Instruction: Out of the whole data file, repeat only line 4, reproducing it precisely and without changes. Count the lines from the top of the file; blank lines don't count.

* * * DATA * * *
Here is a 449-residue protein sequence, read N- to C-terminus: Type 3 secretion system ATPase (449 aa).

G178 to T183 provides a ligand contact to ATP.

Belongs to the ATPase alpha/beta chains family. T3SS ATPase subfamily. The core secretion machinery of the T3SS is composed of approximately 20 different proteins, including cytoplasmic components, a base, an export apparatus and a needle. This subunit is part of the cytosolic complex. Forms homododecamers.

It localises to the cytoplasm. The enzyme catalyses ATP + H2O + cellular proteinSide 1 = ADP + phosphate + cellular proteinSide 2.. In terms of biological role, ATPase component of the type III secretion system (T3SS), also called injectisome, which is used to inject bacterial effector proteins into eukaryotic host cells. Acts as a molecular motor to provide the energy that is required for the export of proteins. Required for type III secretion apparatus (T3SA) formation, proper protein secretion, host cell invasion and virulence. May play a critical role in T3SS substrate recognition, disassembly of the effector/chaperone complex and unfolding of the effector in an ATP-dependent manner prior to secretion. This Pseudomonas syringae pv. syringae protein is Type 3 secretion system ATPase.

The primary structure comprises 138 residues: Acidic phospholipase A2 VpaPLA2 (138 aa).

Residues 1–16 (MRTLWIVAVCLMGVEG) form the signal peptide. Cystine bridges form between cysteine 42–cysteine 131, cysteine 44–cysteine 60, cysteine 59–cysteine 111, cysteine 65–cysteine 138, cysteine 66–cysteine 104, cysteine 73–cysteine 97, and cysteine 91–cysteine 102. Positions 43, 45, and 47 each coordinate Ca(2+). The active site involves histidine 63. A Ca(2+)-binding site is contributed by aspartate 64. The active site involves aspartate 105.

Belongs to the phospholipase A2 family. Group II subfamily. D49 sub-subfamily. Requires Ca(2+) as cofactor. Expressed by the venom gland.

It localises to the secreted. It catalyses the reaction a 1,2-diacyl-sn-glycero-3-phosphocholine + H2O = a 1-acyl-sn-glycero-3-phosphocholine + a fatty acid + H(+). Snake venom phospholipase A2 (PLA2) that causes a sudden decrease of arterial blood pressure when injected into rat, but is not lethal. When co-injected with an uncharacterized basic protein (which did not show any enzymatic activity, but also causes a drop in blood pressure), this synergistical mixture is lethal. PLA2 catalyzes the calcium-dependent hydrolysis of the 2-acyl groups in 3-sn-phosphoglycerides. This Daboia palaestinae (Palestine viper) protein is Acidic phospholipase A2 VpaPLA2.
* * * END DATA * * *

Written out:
It localises to the cytoplasm. The enzyme catalyses ATP + H2O + cellular proteinSide 1 = ADP + phosphate + cellular proteinSide 2.. In terms of biological role, ATPase component of the type III secretion system (T3SS), also called injectisome, which is used to inject bacterial effector proteins into eukaryotic host cells. Acts as a molecular motor to provide the energy that is required for the export of proteins. Required for type III secretion apparatus (T3SA) formation, proper protein secretion, host cell invasion and virulence. May play a critical role in T3SS substrate recognition, disassembly of the effector/chaperone complex and unfolding of the effector in an ATP-dependent manner prior to secretion. This Pseudomonas syringae pv. syringae protein is Type 3 secretion system ATPase.